Narendra Modi keeps family and hometown at arm's length
When he was a boy, Narendra Modi, India's new prime minister, loved to fly kites.
His younger brother, Prahlad, remembers how he had to hold the spool of string while Narendra did the flying.
"If I refused, he would get angry and he would hit me," says Prahlad before admitting: "I am still scared of him, even today."
They hardly ever see each other now.
Narendra Modi has long kept his family at a distance, something he trumpeted during his election campaign by declaring that he had "no-one to be corrupt for".
'Nothing to fear'
Prahlad Modi told the BBC he was proud his brother was about to become prime minister.
India, he believes, needs his "go-getting" attitude to turn round its slowing economy.
There is an air of sadness as he talks about him, inside the small tyre shop he runs in Ahmedabad, the main city in Gujarat state, where Narendra Modi has been chief minister since 2001.
"I think he still loves me," he says. But clear in his memories are Narendra Modi's domineering style and temper.
So should India be scared too?
"Anyone who is concerned for the well-being of the country has nothing to fear," says Prahlad Modi. "Only those who work against the country need to be scared."
Many Indians remain deeply concerned, though, about the prospect of Narendra Modi as prime minister, largely because of questions over his actions during communal riots in Gujarat in 2002, during which at least 1,000 people died, most of them Muslims.
His brother dismisses such concerns as "a drama created by the opposition to tarnish him" and rejects accusations that he is prejudiced against Muslims.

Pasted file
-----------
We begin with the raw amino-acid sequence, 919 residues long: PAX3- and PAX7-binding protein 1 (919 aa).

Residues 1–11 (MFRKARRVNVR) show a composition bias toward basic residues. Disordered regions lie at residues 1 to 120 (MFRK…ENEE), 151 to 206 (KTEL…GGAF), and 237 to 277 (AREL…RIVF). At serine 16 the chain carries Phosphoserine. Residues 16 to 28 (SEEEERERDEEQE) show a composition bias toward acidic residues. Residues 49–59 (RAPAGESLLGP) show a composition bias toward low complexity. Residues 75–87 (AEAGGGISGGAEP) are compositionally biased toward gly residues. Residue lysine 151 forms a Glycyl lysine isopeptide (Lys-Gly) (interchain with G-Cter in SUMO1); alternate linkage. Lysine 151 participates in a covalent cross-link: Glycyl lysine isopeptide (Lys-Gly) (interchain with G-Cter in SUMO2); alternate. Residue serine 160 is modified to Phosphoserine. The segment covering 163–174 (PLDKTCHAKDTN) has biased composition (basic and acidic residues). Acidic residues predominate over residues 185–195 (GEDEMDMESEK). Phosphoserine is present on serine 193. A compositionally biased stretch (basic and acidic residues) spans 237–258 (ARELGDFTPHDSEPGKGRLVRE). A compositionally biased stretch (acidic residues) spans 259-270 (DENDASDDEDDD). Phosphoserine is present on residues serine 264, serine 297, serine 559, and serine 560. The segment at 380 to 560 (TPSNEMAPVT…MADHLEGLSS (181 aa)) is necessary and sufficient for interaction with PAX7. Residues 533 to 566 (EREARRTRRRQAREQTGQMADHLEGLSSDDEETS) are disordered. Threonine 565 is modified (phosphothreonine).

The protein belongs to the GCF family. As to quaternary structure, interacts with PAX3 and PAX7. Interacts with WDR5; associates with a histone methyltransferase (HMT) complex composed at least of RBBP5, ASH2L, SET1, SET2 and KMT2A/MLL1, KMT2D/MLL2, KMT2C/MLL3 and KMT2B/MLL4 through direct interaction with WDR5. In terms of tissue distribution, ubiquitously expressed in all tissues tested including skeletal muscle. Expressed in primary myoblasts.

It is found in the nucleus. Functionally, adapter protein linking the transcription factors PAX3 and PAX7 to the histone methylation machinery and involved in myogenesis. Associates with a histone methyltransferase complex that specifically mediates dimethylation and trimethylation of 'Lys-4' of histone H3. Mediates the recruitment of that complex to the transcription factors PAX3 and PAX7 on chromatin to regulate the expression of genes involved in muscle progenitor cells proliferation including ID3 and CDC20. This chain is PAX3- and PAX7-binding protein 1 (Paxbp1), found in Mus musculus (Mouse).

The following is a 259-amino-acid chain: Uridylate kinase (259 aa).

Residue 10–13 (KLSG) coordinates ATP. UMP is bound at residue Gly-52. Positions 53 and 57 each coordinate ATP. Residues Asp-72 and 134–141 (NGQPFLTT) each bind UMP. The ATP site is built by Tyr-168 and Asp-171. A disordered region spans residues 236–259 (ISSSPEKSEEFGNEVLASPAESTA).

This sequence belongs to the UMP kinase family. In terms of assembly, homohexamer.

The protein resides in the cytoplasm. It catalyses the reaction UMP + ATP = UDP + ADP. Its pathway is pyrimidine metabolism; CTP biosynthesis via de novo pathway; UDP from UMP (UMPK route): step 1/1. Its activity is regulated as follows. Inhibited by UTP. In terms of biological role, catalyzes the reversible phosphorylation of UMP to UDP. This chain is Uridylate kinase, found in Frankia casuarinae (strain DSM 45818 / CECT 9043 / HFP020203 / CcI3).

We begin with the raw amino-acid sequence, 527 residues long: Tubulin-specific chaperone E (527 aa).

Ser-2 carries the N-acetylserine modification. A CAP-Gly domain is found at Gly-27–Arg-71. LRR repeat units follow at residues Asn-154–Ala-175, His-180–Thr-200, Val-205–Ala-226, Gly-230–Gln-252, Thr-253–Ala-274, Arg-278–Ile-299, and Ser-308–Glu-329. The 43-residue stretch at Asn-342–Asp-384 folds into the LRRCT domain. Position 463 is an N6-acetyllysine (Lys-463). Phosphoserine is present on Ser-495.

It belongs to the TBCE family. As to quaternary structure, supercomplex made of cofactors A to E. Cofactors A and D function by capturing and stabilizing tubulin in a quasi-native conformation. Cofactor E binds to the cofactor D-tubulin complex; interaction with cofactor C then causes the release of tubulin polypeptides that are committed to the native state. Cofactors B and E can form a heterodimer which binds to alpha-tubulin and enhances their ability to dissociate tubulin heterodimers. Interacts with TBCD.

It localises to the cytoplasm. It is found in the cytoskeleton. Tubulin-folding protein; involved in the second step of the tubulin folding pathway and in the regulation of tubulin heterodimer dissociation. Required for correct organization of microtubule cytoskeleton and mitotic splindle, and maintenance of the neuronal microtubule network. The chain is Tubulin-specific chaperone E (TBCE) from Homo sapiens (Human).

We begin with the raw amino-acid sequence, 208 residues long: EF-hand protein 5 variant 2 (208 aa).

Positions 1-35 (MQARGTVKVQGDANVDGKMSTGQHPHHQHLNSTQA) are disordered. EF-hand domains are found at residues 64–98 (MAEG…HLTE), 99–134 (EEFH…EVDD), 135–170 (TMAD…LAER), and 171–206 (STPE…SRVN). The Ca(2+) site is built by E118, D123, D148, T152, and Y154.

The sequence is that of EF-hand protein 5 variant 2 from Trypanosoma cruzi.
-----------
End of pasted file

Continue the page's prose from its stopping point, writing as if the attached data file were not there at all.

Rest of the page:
"They have nothing to fear from him. Narendra-bhai used to play with Muslims when he was young," he says, using an affectionate form of address to an older person in Hindi.
In the small town of Vadnagar in northern Gujarat, the home where the brothers grew up has been knocked down and replaced, and all the family have moved on.
Narendra Modi himself left while still in his teens, devoting himself instead to serving a Hindu nationalist organisation called the Rashtriya Swayamsevak Sangh (RSS).
But many of their neighbours remain, and even some of Narendra Modi's childhood friends.
His name lives on too - the street is known as "Modi area", because almost everyone here has the same family or caste name.
They were preparing their celebrations even before the results of the election were announced, with plans to buy huge boxes of ladoos, or sweets.
"Everyone voted for Modi here," says Dashrathlal Modi, who lives one door down from where the future prime minister was born in 1950.
"We didn't care about the local politicians. It was just a vote for Modi."
A Hindu temple stands at the top of the street, and cows wander past as people recall their memories, including Narendra Modi boasting that he would one day become powerful.
"Narendra-bhai told me that the lines on his palms foretold that he will be a 'big man' one day," remembers Shyamal Das, who says the elder Modi brother was the undisputed leader of their local boy's gang. "He said to me: 'I will always travel on wheels.'"
It was the early 1960s and with few Indians owning a car even in the cities, let alone in this deprived backwater, that would have seemed a bold claim.
But not of all of Vadnagar is so impressed by its most famous son today.
At the town railway station, where the young Narendra Modi used to help his father sell cups of tea on the trains that stopped there, some gathering around the tea stalls feel he had let the area down.
"He's taken all the land and given it to big business," complains one farmer, in between sips of sweet tea.
"Narendra Modi has been chief minister for more than 10 years and all we've had here are a few roads and electricity," says another. "But otherwise nothing has changed."
Their complaints are a reflection too of engrained views on how Indian politicians should behave - looking after their family first and then their community, in return for local votes.
They are traditions that Mr Modi has said he does not want to uphold - and Prahlad Modi has little expectation things will change when he is prime minister.
"I wish he would help the next generation of our family. But I am sure he won't," he says. "He won't even offer tea to someone without a reason - especially his family."